On June 17 the Board of the Annville-Cleona School District voted to reject proposed 7th and 8th grade reading course textbooks. According to news reports in the Lebanon Daily News and Harrisburg Patriot-News board members objected to some of the topics presented, including evolution and "radical environmentalism". One board member was quoted as opposing one book "because it does include evolution stated as fact...
On June 7, 2002 the Nebraska Board of Education voted 5-2 to add the state's existing science standards, including coverage of evolution, to the official requirements for school accreditation. According to a report in the Omaha World-Herald, supporters of "intelligent design" had asked the Board to delay this step, hoping that the standards could be changed. The Board refused to do so.
The Board of Education of the Patrick Henry Local School District in Ohio has passed a motion supporting "the idea of intelligent design being included as appropriate in classroom discussions in addition to other scientific theories", according to an article in the April 16 issue of the Northwest Signal.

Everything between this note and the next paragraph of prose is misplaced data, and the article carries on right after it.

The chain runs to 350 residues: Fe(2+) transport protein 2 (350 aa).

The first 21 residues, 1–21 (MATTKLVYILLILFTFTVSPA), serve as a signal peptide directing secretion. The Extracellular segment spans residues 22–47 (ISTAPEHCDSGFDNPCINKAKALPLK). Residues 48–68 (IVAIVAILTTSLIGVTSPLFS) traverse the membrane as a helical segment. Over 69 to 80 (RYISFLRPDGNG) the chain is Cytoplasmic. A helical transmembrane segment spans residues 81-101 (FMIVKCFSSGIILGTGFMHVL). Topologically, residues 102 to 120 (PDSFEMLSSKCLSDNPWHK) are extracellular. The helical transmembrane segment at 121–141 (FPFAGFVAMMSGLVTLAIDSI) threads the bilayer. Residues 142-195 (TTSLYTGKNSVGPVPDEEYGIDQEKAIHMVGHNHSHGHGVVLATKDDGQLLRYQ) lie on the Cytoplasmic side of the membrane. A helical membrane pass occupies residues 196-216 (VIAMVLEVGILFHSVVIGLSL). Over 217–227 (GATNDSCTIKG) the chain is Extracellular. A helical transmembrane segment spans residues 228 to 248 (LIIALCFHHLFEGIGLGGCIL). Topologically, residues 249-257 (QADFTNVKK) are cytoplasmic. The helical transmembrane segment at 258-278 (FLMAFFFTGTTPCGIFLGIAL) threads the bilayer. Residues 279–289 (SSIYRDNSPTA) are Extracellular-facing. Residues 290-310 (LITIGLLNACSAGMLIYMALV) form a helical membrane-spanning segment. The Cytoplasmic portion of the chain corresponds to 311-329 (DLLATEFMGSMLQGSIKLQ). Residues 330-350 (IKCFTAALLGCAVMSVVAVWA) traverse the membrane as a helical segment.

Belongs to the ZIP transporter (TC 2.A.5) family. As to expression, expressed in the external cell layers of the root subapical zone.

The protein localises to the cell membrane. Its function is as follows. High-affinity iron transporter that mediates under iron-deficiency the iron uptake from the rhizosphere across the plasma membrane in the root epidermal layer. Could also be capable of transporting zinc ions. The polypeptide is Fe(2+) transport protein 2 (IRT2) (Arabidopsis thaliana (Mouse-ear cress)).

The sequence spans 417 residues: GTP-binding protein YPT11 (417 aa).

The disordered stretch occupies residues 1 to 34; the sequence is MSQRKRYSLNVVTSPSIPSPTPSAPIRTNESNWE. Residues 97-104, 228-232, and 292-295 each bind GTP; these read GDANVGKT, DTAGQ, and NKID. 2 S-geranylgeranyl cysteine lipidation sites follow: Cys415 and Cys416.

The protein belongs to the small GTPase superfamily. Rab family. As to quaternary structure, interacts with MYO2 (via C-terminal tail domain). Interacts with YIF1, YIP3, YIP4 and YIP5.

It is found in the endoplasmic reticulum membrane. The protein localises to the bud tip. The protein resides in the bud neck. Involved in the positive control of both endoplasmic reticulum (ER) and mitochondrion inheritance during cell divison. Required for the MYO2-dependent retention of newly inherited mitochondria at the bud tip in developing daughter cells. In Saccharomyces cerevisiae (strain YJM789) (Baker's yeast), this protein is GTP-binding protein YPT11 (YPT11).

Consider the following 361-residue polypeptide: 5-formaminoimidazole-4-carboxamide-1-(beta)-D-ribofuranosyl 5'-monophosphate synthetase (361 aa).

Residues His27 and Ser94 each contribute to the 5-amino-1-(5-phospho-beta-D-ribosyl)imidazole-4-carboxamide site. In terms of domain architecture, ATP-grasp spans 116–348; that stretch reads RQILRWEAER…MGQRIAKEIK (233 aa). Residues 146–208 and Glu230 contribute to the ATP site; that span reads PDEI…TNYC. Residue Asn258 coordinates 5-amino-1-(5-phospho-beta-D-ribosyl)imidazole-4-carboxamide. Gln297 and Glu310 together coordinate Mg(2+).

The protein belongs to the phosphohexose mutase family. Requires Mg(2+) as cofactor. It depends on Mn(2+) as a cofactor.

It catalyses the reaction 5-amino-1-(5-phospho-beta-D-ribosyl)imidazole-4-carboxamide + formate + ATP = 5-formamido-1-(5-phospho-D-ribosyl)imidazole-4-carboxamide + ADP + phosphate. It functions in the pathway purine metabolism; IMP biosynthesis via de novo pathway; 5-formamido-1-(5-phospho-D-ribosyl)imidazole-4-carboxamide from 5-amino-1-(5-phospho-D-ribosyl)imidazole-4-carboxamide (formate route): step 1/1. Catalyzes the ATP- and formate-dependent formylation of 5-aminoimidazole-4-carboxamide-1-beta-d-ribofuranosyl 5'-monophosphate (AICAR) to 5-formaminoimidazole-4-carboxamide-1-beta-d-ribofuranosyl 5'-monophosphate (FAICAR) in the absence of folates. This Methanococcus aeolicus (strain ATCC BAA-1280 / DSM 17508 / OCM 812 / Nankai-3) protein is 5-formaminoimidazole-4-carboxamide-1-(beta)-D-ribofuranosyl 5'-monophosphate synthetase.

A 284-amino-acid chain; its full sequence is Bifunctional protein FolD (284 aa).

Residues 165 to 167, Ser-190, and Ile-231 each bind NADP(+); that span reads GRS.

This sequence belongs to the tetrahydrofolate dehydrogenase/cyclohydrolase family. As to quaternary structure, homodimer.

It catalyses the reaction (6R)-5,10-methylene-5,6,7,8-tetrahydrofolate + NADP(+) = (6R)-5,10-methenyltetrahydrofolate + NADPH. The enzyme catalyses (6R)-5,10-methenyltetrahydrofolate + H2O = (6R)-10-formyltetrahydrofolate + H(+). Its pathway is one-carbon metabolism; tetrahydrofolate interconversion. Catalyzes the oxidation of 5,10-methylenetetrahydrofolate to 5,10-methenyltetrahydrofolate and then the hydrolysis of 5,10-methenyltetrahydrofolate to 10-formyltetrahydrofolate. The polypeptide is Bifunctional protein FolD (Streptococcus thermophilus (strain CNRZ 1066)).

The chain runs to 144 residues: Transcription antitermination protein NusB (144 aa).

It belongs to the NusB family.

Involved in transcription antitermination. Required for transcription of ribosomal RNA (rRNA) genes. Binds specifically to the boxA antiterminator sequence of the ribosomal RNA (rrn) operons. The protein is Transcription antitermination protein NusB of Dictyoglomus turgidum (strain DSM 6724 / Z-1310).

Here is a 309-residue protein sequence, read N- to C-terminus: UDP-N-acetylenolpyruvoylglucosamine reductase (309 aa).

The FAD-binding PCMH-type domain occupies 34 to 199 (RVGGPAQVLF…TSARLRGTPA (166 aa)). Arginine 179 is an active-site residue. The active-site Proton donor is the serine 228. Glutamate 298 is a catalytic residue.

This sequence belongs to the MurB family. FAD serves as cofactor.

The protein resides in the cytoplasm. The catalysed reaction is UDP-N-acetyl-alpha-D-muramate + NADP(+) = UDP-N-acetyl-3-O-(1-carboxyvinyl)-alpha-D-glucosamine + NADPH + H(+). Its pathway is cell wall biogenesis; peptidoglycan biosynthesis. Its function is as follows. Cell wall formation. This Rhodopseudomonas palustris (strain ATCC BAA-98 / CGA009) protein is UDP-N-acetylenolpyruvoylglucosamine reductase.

A biblical studies student at Jerry Falwell’s Liberty University has asked the school board in the Greensburg Salem, Pennsylvania, school district to teach “creation science” in science classes, according to an article in the Tribune-Review. A list of nine alternative textbooks for the 2002-03 school year has been submitted for consideration by the science department, leaving a final decision to the school board.
Congressman George Miller, a member of the joint conference committee that drafted the final version of the recently signed No Child Left Behind education bill, has sent a letter to NCSE clarifying the significance of the “Santorum Amendment.” The amendment, stripped from the bill and placed in the conference committee report in weakened form, has been cited by anti-evolutionists in several states as justification for watering down evolution or inserting intelligent design in science curricula.